Reformation - the period when the Slovenians got their first book - is the beginning of schooling in the Slovenian language. The first two Slovenian secondary schools were established in Klagenfurt in 1553 and in Ljubljana in 1563. When the Jesuits came in Ljubljana in the first half of the 17th century, higher education was introduced.
In these context we can also include the Academia Operosorum, an association of important cultural workers, theologians, doctors and lawyers. They were also striving for a real university in Ljubljana, encompassing a complete theological and philosophical faculty. Unfortunately, this idea was not brought to fruition though it represents the first attempts to found the University of Ljubljana
In 1773 the dissolution of the Jesuit order took place. That meant that the philosophical and theological faculties in Ljubljana came under Austrian control. This system was maintained until 1848. It was only interrupted by the educational system of Napoleon's Illyrian Provinces for a few years. Year 1848 revived the calls for the establishment of a Slovenian University. The only achievement in those years was permission to lecture on criminal and civil law in Slovenian.
At the end of 1860's the national consciousness was again awakened by the Tabor movement. Again, but without any results, stronger demands for a Slovenian University of Ljubljana emerged. The movement for Ljubljana University again intensified at the turn of the century and the demands were mainly expressed at meetings of university students and academics in Graz, Vienna and Prague. At the beginning of the 20th. century the demands for a university in Ljubljana led to the creation of the first institutional organisation. In July 1919 the national consciousness and a longstanding desire for the affirmation of the Slovenian language were fulfilled with the establishment of the University of Ljubljana.
The law on establishment envisaged five Faculties: Law, Arts, Technical, Theology and Medicine. In its first five years, the University opened some new departments: at the Faculty of Arts were opened 14 new departments; at the Technical faculty were opened 5 new departments. Up to the Second World War, there were no major changes in subjects. At the Faculty of Arts, departments of Comparative Literature and Ethnology were introduced; the Technical Faculty opened the Metallurgy Department.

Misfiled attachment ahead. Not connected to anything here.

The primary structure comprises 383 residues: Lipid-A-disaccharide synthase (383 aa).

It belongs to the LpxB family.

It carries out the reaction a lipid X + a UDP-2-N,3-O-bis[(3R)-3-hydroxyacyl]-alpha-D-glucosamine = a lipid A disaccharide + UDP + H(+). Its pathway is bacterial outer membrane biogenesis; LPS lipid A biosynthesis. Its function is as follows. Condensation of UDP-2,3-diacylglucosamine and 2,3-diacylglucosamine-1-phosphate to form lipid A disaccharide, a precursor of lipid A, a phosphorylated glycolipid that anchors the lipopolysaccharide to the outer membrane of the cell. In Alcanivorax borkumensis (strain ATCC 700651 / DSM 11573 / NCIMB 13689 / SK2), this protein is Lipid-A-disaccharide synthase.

After the Second World War, university education started developing more intensively. Institutions and organizations expanded (new faculties and departments were founded) and the presence of university institutions in the urban area grew significantly.
The faculties, academies of art, university schools and colleges
of higher education, which together make up the
University of Ljubljana, today cover all
basic fields of study. In undergraduate courses, which are successfully
completed by an average of one in three students, the University of Ljubljana
offers a wide variety of possibilities, as it does at the postgraduated level
(specialisation programmes, master`s degrees and doctorates). Approximately
27,000 students, including foreign students, attend the University. The
professional services gathered in the administrative office remain abreast of
and hope to improve the development of students studies and the conditions for
study. Of these services, the largest are the University Development Centre and
the University Computer Centre.